It wouldn’t take much to give the amount of time passing a sense of context. Oblivion gates and dragons start appearing in the respective games once you have completed a set number of quests (which in itself is weird, and suggests the hero could save the world by doing nothing). Why not have the emergence of evil occur on a time frame rather than at event-specific moments? The player could still play the game as they saw fit, but the increasing number of encounters with monsters would remind the player of what they should be doing: Gee, there’s a lot of flying lizards about. I best get to killing some of them soon.
And it would be nice, amongst all the NPCs that deliver the main quests, if one of them was just a teensy bit miffed that I kept them waiting for a fortnight. Just one, “Where the f*ck have you been?!” and I would feel better about the linear storyline.
Some more positivity methinks. One game that I feel got the balance of linear story and open world was Infamous. Firstly, the game gave out pieces of the map in stages, and found a decent explanation for why that was happening. Secondly, and most importantly, the game used the device mentioned above: ‘x days later’. After completing a set number of missions, the game would hop forward to ‘day 16’, skipping chunks of time and adding more context each time. It doesn’t matter that you character bounces around town looking for collectible shards or divert to side jobs, because the story is clearly happening over a long time.
Far Cry 3 also styles its narrative to match the gameplay, for the most part. The nature of the protagonist suits players focusing on the storyline or trying to complete. The character is lost on an island, and torn between saving his friends and embracing his inner murder-sadist-psychopath. Although, if you play the game to full completion, we are expected to believe that the protagonist’s friends are the most patient people in the world ever. They will happily sit in that cave for a month, never question why they don’t just leave.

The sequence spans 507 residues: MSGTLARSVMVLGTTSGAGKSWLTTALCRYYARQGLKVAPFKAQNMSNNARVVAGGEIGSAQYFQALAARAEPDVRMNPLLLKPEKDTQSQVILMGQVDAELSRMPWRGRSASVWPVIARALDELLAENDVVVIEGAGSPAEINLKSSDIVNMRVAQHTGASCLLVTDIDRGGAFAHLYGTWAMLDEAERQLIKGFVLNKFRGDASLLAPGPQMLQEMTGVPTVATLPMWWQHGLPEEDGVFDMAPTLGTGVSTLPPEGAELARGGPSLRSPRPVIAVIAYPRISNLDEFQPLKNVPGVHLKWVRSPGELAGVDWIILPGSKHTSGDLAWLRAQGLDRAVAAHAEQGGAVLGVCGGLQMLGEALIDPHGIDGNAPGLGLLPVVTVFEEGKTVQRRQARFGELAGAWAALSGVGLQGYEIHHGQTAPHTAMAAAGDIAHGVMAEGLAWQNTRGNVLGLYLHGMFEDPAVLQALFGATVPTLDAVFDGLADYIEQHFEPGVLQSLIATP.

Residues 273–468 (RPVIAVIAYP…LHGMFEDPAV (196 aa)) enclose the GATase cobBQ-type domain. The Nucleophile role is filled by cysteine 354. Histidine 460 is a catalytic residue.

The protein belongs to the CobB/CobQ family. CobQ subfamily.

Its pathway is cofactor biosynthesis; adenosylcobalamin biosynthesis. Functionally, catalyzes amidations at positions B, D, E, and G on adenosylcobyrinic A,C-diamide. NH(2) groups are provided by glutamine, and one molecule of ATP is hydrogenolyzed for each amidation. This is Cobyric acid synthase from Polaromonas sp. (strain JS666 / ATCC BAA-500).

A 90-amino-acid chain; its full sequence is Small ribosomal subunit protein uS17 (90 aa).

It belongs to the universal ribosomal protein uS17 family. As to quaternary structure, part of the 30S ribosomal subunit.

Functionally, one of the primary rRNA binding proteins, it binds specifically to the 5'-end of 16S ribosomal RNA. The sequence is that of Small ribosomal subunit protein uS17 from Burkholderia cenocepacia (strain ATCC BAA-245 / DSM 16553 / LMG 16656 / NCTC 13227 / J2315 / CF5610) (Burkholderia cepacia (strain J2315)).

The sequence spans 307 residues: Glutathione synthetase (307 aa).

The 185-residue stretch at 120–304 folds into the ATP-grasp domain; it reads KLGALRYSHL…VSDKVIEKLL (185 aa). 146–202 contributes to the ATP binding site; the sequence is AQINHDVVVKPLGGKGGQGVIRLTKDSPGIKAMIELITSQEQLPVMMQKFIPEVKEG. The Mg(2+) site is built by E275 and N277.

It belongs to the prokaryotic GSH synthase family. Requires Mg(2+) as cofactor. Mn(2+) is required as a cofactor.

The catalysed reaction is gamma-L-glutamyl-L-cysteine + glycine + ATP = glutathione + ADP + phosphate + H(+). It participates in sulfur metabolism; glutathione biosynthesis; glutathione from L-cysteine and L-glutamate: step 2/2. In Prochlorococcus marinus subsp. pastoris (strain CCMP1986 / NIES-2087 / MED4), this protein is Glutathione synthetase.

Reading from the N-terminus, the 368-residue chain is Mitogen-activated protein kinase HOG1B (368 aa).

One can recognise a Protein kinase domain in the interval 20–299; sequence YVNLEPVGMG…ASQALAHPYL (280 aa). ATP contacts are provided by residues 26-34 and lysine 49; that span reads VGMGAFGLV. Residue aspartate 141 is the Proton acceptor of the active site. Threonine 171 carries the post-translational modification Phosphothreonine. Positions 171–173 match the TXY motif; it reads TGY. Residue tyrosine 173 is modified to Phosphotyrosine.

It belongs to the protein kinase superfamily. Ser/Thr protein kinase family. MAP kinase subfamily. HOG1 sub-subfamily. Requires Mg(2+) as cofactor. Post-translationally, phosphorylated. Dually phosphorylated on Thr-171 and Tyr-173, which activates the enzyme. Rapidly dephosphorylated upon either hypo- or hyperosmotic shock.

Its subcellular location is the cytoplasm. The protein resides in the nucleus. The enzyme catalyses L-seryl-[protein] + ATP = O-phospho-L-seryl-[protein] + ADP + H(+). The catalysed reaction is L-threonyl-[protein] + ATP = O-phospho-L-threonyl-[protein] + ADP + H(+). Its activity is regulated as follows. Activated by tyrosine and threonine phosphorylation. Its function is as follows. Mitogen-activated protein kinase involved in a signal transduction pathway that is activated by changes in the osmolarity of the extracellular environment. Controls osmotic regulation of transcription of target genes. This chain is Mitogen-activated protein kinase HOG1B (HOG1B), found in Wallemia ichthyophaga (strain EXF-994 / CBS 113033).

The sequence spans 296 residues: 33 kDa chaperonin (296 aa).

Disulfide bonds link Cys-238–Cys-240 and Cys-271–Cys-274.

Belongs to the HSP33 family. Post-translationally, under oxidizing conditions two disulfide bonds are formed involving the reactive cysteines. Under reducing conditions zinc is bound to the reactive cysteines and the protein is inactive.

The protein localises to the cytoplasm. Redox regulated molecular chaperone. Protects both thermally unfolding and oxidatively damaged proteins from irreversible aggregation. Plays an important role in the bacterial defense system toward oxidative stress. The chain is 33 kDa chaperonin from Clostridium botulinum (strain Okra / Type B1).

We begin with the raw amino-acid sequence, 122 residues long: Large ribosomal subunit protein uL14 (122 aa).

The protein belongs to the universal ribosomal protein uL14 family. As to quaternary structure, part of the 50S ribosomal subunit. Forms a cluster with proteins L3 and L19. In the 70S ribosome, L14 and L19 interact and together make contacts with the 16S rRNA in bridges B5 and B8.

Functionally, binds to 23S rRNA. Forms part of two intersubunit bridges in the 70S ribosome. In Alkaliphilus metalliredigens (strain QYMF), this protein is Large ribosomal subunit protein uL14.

And if the effervescent Just Cause 2 has a story, behind all the mayhem, the game doesn’t try too hard to make me remember it. And that’s a good thing.
I don’t have a definitive answer to the question above, nor do I have a strong opinion either way. What I currently believe is that open world video games will put a great deal of thought into game and story, but less thought on how those two elements connect. I can still enjoy the story of a sandbox game, but I sometimes wonder if open world games could handle the story differently, or whether they have to be ‘story-driven’ in any way.
I look forward to your thoughts on this. Have you ever wished an open world game delivered the narrative in a different way? How would you have like to see a sandbox tell the story more effectively? Are there open world games that demonstrate the best pacing and direction possible?
Thank You For Reading
Written by Rufus Scott.